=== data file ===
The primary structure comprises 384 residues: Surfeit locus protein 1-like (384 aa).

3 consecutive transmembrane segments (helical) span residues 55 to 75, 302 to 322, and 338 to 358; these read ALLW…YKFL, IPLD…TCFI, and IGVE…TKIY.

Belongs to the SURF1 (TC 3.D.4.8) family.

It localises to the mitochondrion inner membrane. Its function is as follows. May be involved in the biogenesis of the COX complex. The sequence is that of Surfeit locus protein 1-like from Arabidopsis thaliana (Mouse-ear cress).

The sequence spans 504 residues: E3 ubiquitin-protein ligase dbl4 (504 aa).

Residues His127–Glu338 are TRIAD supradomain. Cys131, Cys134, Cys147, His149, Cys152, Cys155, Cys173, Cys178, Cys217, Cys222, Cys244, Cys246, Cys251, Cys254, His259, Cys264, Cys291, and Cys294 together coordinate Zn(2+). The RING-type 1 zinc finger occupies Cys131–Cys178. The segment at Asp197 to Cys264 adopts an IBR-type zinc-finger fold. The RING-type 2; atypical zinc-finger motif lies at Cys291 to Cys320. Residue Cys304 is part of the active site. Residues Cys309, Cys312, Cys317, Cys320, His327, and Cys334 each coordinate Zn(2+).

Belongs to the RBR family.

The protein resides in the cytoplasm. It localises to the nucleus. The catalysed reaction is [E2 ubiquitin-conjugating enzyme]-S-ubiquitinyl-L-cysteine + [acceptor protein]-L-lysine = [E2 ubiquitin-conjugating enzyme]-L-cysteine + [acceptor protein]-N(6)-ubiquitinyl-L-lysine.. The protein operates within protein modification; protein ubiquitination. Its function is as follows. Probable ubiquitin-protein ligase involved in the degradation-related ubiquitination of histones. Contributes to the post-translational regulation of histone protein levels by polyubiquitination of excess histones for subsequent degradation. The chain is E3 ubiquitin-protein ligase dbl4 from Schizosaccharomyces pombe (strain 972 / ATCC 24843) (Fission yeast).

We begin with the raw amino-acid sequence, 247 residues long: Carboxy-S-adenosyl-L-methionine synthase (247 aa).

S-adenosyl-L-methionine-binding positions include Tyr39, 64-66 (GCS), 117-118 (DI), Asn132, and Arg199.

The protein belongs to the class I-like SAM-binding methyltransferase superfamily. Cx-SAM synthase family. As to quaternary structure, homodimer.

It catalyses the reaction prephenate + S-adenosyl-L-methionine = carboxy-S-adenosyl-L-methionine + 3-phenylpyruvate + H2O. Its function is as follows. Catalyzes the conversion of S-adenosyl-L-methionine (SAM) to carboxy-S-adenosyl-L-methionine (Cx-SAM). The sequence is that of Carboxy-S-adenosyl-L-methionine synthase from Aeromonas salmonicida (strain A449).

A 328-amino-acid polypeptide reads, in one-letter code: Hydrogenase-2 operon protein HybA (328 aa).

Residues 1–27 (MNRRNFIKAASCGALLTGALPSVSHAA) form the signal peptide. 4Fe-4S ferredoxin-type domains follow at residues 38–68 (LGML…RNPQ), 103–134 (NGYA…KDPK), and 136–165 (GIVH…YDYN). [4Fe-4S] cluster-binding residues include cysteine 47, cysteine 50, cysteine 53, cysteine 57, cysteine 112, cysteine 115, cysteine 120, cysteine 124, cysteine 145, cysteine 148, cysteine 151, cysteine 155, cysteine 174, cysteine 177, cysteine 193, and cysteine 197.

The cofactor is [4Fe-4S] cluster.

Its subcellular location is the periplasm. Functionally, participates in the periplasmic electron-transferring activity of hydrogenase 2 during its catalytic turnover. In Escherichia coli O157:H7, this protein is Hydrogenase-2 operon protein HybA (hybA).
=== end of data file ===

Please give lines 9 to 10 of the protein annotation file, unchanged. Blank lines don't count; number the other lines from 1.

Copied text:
We begin with the raw amino-acid sequence, 247 residues long: Carboxy-S-adenosyl-L-methionine synthase (247 aa).

S-adenosyl-L-methionine-binding positions include Tyr39, 64-66 (GCS), 117-118 (DI), Asn132, and Arg199.